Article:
Josh Hill, namesake of The Joshua Tree charity was recently interviewed for an article in The Children's Cancer and Leukaemia Group magazine 'Contact' for families of children and young people with cancer.

Read the full article excerpt below...

Josh Hill was diagnosed with acute lymphoblastic leukaemia (ALL) in September 2004. Now 21, he tells us how he chooses to allow his experiences to drive what he does, rather than control him.

When I was a five-year-old, being diagnosed with cancer, I had no idea what that even meant. But as I grew older, I realised how ill I was and that is what I struggled with. You see, the reality is, that once my treatment was completed, the cancer still had a hold on me. I have the scars on my body that are a constant reminder. The physical and mental strain was overwhelming.

I’ve always said the ‘What if’ mindset has been the hardest fight for me... What if I never had the diagnosis, where would I be today? Instead of scraping through at school and college, would I have been an A* student with a choice of educational pathways?

This mindset is not a healthy one. It made my life harder. I was constantly wanting a life that I would never be able to have, because I cannot change the past.

ALL is a type of blood cancer. Due to medication, I put on weight which led me to struggle with physical activity. I hated that I was weaker and slower than everyone else. I missed so much school due to frequent hospital visits and fell behind. Once again, my cancer had limited me - this time not physically, but mentally. In primary school, where my classmates were enjoying PE and ICT, I was doing extra English alone to catch up. In high school, my classmates were doing just fine, but I needed a teaching assistant to help me understand.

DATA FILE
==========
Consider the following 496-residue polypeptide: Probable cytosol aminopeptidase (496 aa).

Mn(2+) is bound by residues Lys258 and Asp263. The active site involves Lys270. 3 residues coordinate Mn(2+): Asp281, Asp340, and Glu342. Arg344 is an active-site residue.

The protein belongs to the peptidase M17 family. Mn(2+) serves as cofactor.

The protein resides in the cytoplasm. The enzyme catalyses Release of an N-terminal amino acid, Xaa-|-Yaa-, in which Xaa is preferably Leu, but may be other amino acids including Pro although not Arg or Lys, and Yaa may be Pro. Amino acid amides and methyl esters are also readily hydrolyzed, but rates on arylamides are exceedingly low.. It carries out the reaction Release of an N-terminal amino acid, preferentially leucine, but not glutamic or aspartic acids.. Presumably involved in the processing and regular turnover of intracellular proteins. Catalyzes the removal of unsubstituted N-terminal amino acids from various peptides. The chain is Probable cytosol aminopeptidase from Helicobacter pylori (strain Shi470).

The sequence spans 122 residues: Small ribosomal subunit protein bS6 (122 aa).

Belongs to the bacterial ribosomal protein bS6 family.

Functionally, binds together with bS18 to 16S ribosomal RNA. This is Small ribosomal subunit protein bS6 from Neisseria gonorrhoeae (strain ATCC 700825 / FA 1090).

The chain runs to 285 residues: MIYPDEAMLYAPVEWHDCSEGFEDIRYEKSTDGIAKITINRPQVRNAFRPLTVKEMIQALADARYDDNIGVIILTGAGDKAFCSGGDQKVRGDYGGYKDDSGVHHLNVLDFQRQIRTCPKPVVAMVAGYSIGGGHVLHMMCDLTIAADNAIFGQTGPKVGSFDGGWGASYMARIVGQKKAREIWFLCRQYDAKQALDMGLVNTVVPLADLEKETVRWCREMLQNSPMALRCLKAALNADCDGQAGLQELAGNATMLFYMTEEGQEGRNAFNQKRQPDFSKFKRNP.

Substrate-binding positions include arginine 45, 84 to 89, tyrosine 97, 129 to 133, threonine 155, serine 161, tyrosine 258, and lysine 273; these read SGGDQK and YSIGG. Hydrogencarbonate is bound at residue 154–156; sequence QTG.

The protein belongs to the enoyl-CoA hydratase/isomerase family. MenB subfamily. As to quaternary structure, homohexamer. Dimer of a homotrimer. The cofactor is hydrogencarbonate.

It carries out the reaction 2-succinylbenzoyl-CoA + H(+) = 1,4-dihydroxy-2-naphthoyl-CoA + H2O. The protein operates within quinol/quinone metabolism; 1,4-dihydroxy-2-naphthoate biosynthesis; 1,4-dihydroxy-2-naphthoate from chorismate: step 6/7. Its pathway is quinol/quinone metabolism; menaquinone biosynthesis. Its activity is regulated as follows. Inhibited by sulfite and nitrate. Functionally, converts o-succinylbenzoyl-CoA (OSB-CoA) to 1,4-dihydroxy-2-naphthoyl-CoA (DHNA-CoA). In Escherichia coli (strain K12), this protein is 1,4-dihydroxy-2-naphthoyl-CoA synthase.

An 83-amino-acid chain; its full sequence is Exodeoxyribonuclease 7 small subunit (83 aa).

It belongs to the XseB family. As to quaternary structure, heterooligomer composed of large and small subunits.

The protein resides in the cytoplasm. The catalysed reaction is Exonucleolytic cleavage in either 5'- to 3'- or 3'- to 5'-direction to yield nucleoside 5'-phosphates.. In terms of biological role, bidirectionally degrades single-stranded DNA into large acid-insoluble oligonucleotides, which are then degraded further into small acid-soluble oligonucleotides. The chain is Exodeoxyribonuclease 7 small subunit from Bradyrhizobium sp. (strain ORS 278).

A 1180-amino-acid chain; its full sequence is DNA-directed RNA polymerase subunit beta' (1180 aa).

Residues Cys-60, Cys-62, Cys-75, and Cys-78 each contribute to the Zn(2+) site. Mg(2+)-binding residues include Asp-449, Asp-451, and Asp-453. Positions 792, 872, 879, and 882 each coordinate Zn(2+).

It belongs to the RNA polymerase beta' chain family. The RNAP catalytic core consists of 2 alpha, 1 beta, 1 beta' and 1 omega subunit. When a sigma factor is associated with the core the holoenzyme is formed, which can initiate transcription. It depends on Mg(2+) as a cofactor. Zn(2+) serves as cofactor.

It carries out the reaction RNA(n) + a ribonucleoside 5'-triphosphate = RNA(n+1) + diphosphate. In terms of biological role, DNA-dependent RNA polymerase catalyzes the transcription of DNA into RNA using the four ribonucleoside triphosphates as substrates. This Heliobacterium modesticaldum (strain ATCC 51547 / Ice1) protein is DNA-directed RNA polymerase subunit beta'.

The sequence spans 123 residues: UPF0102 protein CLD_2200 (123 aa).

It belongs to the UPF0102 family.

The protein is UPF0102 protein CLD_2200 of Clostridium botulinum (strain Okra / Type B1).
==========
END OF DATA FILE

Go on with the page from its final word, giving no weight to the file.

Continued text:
However, my life changed one day when I was 16. I was provided a personal trainer by The Joshua Tree charity. I was shown that if I wanted to - if I really wanted to - I could better myself and not let the past define me now, or in the future. I built up confidence that cancer had taken from me and I liked myself again.

Since then, I’ve chosen to talk about my experiences and use them to drive me, not control me. One feature about myself is that I have ginger hair. For most of my life it’s been long and during the times it was ‘short’, it wasn’t for long! I decided to raise money for The Joshua Tree, the charity my mum and dad set up after my diagnosis, by shaving my hair off. At the same time, though, I also wanted to finally let go of the hold that my past had on me. I spoke in front of what felt like loads of people and shared my story.

I went on to fundraise further, for Global’s ‘Make Some Noise’ charity, a Heart Radio fundraiser of which The Joshua Tree was a beneficiary. We completed the Three Peaks Challenge in three days. I shared my story on live radio, which was an emotional but amazing experience and one I will never forget! From there, I was invited to the Global Awards where once again, my story was told.

I went on to university where I gained my physical activity and health degree to become a personal trainer. I’m currently working to build my own personal training business, Full HP. The name is inspired by my love of gaming that I got into due to my cancer diagnosis.

For me, Full HP represents that feeling of really loving yourself, for you. Yes, my cancer has played a massive part in my decisions in life, but now - unlike before - I control my future, not my cancer.

Mark Radcliffe